The Kingoodie Hammer (The London Hammer) The Kingoodie artifact is an object with the characteristics of a corroded iron nail found in a block of sandstone in 1844 in the Kingoodie Quarry in Kingoodie, Scotland. David Brewster reported to the British Association that the nail was found when a rough block of stone was being prepared for dressing. The nail was discovered when the overlying clay was cleared from the stone, with half an inch (12.5 mm) of the nail projecting into the clay and the r
Chess Piece in the Form of Knight Date: ca. 1250 Geography: Made in probably London, England Culture: British Medium: Walrus ivory Dimensions: Overall: 3 1/16 x 2 9/16 x 1 3/8 in. (7.8 x 6.5 x 3.5 cm) Accession Number: 17.190.231 Metropolitan Museum of Art
The Burgess Shale in British Columbia contains very old (~550 million years ago), very rare fossils of very early organisms. This is Haplophrentis. The function of the pair of short spines is unknown but the creature was tiny, just a few centimeters in length (hint 2.5 cm = 1 inch, more or less).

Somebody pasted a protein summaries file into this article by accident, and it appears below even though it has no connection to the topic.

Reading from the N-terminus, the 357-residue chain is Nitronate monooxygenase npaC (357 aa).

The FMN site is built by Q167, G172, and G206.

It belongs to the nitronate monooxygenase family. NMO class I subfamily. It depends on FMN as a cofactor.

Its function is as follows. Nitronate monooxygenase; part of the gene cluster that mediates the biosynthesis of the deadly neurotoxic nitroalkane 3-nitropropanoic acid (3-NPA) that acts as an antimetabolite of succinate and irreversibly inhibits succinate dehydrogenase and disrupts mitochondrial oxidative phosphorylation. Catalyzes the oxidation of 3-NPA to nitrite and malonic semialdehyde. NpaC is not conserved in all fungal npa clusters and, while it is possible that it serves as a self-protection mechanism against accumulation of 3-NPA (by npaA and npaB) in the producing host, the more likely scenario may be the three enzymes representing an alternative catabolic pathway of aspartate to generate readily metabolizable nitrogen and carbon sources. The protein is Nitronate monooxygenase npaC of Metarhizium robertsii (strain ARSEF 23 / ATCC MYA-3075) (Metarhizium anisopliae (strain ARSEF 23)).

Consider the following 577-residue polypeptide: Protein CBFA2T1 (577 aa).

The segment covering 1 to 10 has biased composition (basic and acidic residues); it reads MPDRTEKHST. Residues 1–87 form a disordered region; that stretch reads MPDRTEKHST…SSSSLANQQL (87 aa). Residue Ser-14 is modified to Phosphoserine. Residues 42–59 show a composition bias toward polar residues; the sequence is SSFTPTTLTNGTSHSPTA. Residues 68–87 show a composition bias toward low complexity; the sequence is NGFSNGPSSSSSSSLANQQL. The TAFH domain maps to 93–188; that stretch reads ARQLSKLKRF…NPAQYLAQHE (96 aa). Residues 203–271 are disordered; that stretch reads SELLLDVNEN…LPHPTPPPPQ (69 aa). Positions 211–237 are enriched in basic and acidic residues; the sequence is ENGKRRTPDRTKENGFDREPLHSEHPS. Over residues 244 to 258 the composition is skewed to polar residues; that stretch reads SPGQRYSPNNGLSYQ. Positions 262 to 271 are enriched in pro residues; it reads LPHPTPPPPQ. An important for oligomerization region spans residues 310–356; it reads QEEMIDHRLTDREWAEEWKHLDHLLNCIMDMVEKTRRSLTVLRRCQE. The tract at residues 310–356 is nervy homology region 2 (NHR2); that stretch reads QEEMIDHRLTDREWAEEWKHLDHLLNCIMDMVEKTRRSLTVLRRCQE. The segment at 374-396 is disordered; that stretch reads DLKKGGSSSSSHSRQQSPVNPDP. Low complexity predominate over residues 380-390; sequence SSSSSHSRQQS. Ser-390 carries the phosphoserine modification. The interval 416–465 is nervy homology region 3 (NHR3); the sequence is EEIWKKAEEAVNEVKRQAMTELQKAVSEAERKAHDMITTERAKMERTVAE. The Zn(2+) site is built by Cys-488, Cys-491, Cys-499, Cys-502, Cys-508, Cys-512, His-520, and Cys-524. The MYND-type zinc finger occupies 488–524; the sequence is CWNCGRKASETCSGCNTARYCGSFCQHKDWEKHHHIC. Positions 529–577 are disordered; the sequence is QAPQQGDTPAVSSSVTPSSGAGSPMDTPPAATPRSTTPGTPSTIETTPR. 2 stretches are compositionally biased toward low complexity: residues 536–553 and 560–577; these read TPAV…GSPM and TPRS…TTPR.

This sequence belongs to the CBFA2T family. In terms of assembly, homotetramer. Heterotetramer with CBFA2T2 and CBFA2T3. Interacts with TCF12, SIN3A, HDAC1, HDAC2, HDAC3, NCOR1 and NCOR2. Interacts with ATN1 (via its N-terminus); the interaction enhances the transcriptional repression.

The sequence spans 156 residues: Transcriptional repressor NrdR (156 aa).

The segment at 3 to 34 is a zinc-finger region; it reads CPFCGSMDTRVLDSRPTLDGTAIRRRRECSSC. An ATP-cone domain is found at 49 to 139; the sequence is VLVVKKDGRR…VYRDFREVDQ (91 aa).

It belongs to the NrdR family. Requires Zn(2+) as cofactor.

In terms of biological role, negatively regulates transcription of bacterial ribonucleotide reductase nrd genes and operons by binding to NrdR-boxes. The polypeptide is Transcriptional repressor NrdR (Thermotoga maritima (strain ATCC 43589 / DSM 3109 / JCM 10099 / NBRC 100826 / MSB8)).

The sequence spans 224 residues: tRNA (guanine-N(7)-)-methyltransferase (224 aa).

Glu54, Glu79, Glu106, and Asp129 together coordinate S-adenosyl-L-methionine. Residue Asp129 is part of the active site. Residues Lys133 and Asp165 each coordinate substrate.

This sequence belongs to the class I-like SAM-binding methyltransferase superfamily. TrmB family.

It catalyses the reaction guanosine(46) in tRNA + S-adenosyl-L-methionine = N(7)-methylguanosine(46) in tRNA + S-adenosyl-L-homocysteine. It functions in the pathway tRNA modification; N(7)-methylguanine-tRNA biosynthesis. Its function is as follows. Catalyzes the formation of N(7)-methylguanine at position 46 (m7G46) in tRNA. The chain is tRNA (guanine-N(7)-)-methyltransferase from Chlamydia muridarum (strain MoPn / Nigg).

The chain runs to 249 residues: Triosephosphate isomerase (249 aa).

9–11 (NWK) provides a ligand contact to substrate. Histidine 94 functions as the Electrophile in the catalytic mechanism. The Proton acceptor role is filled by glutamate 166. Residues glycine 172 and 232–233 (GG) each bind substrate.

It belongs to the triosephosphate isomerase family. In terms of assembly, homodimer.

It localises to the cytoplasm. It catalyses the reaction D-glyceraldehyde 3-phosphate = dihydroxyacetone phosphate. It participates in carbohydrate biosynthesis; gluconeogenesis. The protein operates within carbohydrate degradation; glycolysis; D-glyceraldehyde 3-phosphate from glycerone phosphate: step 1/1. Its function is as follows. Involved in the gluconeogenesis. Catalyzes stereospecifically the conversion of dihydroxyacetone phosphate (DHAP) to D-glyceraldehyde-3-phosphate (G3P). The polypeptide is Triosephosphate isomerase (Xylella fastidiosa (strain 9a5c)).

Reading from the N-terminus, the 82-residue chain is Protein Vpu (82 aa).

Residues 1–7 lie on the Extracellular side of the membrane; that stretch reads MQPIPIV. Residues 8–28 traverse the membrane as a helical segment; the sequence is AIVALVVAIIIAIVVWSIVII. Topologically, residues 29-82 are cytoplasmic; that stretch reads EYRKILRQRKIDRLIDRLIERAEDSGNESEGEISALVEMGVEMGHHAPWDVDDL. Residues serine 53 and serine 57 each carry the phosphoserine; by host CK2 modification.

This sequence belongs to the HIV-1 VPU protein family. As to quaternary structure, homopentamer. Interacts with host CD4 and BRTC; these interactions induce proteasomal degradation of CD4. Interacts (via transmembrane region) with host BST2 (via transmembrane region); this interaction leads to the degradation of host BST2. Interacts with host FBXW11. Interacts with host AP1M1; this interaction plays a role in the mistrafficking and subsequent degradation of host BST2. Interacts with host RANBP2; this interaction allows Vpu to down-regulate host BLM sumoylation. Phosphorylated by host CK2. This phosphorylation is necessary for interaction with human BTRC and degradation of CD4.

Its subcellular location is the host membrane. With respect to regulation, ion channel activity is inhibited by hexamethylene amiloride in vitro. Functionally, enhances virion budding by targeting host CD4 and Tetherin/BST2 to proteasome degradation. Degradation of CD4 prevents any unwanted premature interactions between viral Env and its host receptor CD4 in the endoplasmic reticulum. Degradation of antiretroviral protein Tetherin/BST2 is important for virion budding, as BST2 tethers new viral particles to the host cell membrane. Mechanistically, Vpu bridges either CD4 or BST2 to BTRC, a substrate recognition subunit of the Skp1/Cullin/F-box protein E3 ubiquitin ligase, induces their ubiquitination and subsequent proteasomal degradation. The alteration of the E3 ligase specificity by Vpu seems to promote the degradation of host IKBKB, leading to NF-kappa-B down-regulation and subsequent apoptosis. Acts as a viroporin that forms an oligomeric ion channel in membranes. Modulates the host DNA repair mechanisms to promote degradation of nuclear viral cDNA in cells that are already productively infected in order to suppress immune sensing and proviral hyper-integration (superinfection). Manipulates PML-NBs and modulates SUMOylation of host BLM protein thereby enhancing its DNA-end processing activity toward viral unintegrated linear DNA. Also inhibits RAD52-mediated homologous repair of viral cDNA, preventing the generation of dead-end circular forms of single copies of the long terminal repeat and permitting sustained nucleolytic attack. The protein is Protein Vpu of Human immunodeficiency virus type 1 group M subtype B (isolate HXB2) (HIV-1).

Waldealgesheim, Germany. About 320 BC This flagon had been a heirloom before placing in the grave. Its surface were decorated in a somewhat earlier style. The zone consisting of regular arrangements of individual motifs were characteristic of this early style. Kunst der Kelten, Historisches Museum Bern. Art of the Celts, Historic Museum of Bern.
Humans were not around 65 million years ago, never mind people who could work metal. So how does science explain metallic tubes dug out of 65-million-year-old Cretaceous chalk in France? In 1885 a block of coal was broken open to find a metal cube obviously worked by intelligent hands. In 1912 employees at an electric plant broke apart a large chunk of coal out of which fell an iron pot! A nail was found embedded in a sandstone block from the Mesozoic Era. And there are many more such anomalies.